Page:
"[I]n light of the learned intermediary doctrine, which we find applicable to the relationship among physician, patient, and pharmacist, we hold that pharmacists have no generalized duty to warn patients of potential adverse reactions to prescription drugs absent some special circumstances not present here." (Emphasis added.) Morgan, 30 S.W.3d at 469.
In the instant case, by contrast, such "special circumstances" were present. It is undisputed that Wal-Mart had "special knowledge" of Heidi's medical history, i.e., her drug allergies. In addition, Wal-Mart knew that Toradol was contraindicated for persons such as Heidi with allergies to aspirin and other NSAIDs. In such limited circumstances, a narrow duty to warn clearly exists. See McKee v. American Home Products Corp., 113 Wash. 2d 701, 715, 782 P.2d 1045, 1053 (1989) (agreeing that "pharmacists should have a duty to be alert for patent errors in a prescription, [including] *** known contraindications *** and to take corrective measures" (emphasis omitted)).
For the reasons set forth above, we hold that a narrow duty to warn exists where, as in the instant case, a pharmacy has patient-specific information about drug allergies, and knows that the drug being prescribed is contraindicated for the individual patient. In such instances, a pharmacy has a duty to warn either the prescribing physician or the patient of the potential danger.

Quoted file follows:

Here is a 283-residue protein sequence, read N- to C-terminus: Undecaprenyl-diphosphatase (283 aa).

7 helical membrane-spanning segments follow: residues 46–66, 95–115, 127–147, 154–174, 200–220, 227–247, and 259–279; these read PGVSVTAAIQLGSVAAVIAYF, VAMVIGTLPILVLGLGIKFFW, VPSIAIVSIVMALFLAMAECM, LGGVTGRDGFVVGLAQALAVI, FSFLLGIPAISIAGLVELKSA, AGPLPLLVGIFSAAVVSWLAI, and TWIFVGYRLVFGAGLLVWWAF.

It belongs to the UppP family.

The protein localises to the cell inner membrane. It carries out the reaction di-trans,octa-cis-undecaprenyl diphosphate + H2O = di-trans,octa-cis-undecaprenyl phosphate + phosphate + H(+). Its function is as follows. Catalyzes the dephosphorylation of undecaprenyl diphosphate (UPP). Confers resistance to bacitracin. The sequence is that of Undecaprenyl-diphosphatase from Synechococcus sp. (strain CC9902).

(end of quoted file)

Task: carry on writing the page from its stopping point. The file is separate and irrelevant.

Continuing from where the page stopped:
Because of our disposition on the duty of the pharmacy, we need not address Wal-Mart's argument that it engaged in no voluntary undertaking to warn, and therefore did not remove itself from the protection of the learned intermediary doctrine. See Kasin v. Osco Drug, Inc., 312 Ill. App. 3d 823, 827 (2000) (concluding that under Frye v. Medicare-Glaser Corp., 153 Ill. 2d 26 (1992), the learned intermediary doctrine no longer applies once a pharmacist voluntarily undertakes to warn a consumer of a drug's dangerous propensities). The duty we impose here is beyond the scope of the learned intermediary doctrine. Thus it is irrelevant whether Wal-Mart removed itself from the protection of this rule. The learned intermediary doctrine is simply not implicated by the circumstances in this case.
Because we have concluded that Wal-Mart owed a narrow duty to warn in this case, there remains a genuine issue of material fact as to whether Wal-Mart breached this duty, and if so, whether this breach proximately caused Heidi's injuries. Summary judgment therefore was improper. Accordingly, we affirm the judgment of the appellate court below, which reversed the trial court's granting of summary judgment and remanded the cause for further proceedings.